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Edibles – Date and Walnut Cake

by Carol Riley, Staff Writer

Sometimes you come across a recipe that is just SO good you have to make it again and again. It’s so addictive that every time you go near the plate on the counter, where a fork at the ready is balanced on top of the plastic wrap, you take a piece. I’m going to share that recipe for Date and Walnut Cake. Some of you may have made it, but those of you who haven’t, and decide to try it, will be sending me thank you notes and flowers. Yes, it’s that good.

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Fabaceae Lupine

by Eline Lybarger, Staff Writer

Most gardeners enjoy our native Lupine in the wild, but avoid them in their garden where they grow for a year then bloom for a year. When they have finished blooming, they randomly spread their seeds where you may not want them. To deal with this you can let them go to seed, then pull out the unwanted plants or don’t let the plant go to seed, purchase seeds and plant them where you want them.

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Retirees Hike the Pacific Crest Trail Crest Trail

by Dave Cunningham, Staff Writer

Mike and Carol Raymond
at the Southern Terminus

Mike and Elaine Raymond, retired teachers living in Port Ludlow, are seasoned hikers with a passion for high-altitude adventure. The Voice recently interviewed them about their experience walking the legendary Pacific Crest Trail, which comprises 2,650 miles of rugged terrain. Less than four-tenths of one percent of hikers who start at the Mexican border have completed the journey at the Canadian border, and more than a dozen have died trying

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Port Ludlow Fire & Rescue—Then and Now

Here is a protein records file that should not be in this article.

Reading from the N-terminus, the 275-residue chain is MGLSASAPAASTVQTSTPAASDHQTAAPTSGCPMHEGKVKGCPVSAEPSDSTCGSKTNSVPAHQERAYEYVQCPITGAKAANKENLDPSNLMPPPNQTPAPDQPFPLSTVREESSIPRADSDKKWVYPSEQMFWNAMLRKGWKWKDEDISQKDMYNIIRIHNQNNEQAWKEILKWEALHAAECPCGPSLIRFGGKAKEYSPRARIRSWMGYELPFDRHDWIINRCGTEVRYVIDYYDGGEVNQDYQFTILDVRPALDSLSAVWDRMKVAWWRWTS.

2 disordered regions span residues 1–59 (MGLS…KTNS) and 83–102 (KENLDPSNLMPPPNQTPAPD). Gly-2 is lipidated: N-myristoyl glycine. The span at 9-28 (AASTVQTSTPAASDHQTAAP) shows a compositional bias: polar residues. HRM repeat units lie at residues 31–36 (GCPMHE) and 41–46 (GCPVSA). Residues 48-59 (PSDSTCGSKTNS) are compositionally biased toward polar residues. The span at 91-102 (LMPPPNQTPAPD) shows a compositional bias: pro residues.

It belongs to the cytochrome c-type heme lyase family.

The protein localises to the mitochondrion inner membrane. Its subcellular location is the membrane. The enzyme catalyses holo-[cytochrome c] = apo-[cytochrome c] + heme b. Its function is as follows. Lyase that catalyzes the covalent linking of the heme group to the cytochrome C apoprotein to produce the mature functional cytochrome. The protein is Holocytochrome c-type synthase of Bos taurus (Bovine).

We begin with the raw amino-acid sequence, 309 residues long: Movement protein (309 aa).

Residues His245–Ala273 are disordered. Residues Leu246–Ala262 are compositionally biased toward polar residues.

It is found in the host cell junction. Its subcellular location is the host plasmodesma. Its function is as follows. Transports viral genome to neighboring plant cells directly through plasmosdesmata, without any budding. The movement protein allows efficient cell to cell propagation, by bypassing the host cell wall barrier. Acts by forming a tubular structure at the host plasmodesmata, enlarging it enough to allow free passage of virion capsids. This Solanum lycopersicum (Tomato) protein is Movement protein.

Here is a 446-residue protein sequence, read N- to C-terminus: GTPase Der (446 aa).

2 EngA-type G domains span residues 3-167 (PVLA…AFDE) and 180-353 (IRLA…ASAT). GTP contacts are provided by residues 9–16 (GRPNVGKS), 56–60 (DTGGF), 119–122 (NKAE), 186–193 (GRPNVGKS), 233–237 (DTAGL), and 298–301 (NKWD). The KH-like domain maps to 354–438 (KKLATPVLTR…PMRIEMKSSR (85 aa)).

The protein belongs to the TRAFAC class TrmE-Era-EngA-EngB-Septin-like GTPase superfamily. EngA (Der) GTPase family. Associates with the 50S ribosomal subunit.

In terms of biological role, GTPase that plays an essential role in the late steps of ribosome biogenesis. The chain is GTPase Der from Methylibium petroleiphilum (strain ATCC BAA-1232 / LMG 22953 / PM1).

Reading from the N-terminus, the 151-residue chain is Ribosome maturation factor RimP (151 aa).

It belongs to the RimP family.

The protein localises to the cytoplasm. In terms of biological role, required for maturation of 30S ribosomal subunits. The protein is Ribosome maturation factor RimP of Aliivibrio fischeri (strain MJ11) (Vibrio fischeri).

by Bret Black, Fire Chief

Port Ludlow Fire & Rescue responds to a variety of emergencies which include firefighting (both structural and wildland), medical emergencies, vehicle accidents, technical rescue, marine responses, hazardous materials releases and major disasters. We also have a robust fire safety program that performs life safety inspections, teaches home and wildfire safety and installs smoke detectors upon request for residents in need. Maintaining our skills and competencies for these varied missions is a constant challenge for a small fire district such as PLFR.

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Frankie Valli & The Four Seasons Tribute Band Comes to Port Ludlow

by Dave Cunningham, Staff Writer

Sunday, November 6, 2022, 2 PM
The Bay Club
120 Spinnaker Place
Port Ludlow, WA 98365

Sixty-two years ago, a little-known band called Frankie Valli and the Four Lovers performed at a bowling alley in Union, New Jersey. The name of that bowling alley was the Four Seasons, and Valli liked it so much that he changed his band’s name to the Four Seasons. The rest is classic rock history.